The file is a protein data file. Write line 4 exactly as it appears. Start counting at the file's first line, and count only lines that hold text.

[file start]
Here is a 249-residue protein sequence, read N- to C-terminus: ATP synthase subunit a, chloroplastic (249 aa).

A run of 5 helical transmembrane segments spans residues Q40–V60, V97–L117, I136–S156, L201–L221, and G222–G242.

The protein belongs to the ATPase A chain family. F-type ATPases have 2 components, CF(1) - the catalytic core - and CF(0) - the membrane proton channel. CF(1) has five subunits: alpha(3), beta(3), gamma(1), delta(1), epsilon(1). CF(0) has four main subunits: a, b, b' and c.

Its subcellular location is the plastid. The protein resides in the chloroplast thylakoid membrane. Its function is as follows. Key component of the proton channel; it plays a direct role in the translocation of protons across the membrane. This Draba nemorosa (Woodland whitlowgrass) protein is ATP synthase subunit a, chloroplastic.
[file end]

Its subcellular location is the plastid. The protein resides in the chloroplast thylakoid membrane. Its function is as follows. Key component of the proton channel; it plays a direct role in the translocation of protons across the membrane. This Draba nemorosa (Woodland whitlowgrass) protein is ATP synthase subunit a, chloroplastic.